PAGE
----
Hong Kong Doctor Leaves Liver Transplant Patient Cut Open For Hours to Go to Another Hospital
By Bryan Ke
October 26, 2017
A surgeon at Queen Mary Hospital in Hong Kong reportedly left his liver transplant patient who was already cut open on the operating table for another patient at a different hospital, returning three hours later to finish what he started.
Dr. Kelvin Ng Kwok-Chai, a private practice doctor and part-time surgeon at Queen Mary Hospital’s liver transplant center in Pok Fu Lam, left the hospital on Oct. 13 at around 3:25 p.m., when the patients’s abdomen had been “opened”, with her liver not yet extracted, according to South China Morning Post.
He reportedly told some of his colleagues that he would return at 5:00 p.m. that same day to finish the operation.
The patient, a woman who suffered from liver failure, was left in the hands of chief surgeon Dr. Tiffany Wong Cho-Lam.
However, after examining the extracted liver of a deceased donor that was transferred from Prince of Wales Hospital in Sha Tin, Wong and another attending surgeon left the operating theater. The patient was, once again, left in the hands of different people — this time the nursing staff and anesthetist.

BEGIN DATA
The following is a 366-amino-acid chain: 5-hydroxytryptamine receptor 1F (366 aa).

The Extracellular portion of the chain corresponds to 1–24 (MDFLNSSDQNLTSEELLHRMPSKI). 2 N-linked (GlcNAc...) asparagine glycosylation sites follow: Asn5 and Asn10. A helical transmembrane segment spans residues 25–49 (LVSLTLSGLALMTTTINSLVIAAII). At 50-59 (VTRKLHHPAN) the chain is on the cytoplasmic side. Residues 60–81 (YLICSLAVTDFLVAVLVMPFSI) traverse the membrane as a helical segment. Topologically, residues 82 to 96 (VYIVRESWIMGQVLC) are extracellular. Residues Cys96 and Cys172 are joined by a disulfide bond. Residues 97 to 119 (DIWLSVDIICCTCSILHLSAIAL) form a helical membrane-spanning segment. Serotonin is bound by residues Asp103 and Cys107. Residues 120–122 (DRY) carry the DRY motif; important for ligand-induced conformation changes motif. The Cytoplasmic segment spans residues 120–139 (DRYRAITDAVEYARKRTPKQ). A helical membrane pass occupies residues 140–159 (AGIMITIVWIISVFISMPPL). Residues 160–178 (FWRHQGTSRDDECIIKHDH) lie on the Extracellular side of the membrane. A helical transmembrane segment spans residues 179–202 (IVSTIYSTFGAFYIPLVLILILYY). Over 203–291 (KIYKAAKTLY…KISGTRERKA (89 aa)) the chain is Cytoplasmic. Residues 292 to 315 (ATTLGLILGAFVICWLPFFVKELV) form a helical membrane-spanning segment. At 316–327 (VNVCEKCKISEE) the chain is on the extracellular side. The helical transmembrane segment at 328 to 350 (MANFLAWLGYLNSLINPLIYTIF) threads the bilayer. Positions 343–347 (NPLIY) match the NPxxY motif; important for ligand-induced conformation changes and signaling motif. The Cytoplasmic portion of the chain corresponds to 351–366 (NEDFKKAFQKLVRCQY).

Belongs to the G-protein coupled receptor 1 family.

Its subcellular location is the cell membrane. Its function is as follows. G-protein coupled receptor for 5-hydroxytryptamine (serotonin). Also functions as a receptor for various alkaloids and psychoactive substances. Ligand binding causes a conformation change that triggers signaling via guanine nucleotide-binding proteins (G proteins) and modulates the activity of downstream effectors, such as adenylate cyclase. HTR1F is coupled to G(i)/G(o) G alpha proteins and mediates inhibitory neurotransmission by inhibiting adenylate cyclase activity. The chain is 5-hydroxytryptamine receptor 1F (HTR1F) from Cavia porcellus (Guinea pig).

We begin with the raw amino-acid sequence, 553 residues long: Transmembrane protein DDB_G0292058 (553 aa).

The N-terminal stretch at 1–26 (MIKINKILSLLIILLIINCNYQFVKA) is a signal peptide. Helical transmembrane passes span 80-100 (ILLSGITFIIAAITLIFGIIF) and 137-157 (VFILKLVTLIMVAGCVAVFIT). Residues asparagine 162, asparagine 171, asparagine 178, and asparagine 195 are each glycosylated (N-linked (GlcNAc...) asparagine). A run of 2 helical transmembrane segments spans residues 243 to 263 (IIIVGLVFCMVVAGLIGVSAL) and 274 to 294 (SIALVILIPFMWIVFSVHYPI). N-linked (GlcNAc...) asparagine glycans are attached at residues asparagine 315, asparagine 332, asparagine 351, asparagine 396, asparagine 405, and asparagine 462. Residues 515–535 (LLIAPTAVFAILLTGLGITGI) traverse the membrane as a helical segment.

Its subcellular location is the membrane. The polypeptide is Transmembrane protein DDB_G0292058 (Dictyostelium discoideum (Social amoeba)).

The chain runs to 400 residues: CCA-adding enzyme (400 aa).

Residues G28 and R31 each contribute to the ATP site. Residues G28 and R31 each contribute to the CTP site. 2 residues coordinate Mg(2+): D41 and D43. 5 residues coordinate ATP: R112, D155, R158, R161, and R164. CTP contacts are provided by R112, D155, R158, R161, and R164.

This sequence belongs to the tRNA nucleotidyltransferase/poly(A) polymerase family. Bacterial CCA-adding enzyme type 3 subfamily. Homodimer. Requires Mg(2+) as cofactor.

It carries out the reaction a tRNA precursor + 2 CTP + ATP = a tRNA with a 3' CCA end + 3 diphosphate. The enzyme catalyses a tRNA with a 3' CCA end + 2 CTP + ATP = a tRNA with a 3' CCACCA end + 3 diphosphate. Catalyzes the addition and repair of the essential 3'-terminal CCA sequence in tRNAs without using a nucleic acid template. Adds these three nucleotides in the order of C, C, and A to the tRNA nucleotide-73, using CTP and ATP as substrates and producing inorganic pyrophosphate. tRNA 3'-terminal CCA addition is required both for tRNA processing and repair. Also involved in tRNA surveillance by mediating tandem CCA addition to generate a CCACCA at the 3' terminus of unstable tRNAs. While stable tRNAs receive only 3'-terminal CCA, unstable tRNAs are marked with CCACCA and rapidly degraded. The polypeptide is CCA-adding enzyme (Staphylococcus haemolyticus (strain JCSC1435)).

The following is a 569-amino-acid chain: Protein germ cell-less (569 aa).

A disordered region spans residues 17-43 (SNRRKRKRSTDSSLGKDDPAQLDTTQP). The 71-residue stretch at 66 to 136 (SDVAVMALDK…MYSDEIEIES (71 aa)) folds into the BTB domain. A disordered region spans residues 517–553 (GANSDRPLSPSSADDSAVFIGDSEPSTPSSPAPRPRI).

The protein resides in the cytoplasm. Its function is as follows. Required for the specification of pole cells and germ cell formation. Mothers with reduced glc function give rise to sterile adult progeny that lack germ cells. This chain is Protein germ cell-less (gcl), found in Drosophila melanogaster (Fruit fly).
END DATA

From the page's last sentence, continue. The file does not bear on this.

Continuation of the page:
The recipient was reportedly stable after the operation, a hospital spokesman said on Wednesday, adding that an employee made a report on Oct. 18 that a liver transplant on Oct. 13 was “paused” for a period of time.
“The hospital is very concerned about the [employee’s] report and has launched an investigation,” the spokesman told SCMP.
Ng reportedly came back to Queen Mary Hospital at 6:30 p.m. to continue the operation, which ended at around 10 p.m. on the same night.
The center’s director and Hong Kong University’s chief of the liver transplant division, Professor Lo Chung-mau, said that doctors could usually “pause” a liver transplant operation for three to four hours for many different reasons.
But in this case, however, he called what happened “unsatisfactory”, citing that the chief surgeon could have asked for help from different surgeons at the hospital.
“Dr Wong could have sought help from another doctor rather than waiting for Dr Ng, even though the patient was assessed to be stable at the time,” Professor Lo said.
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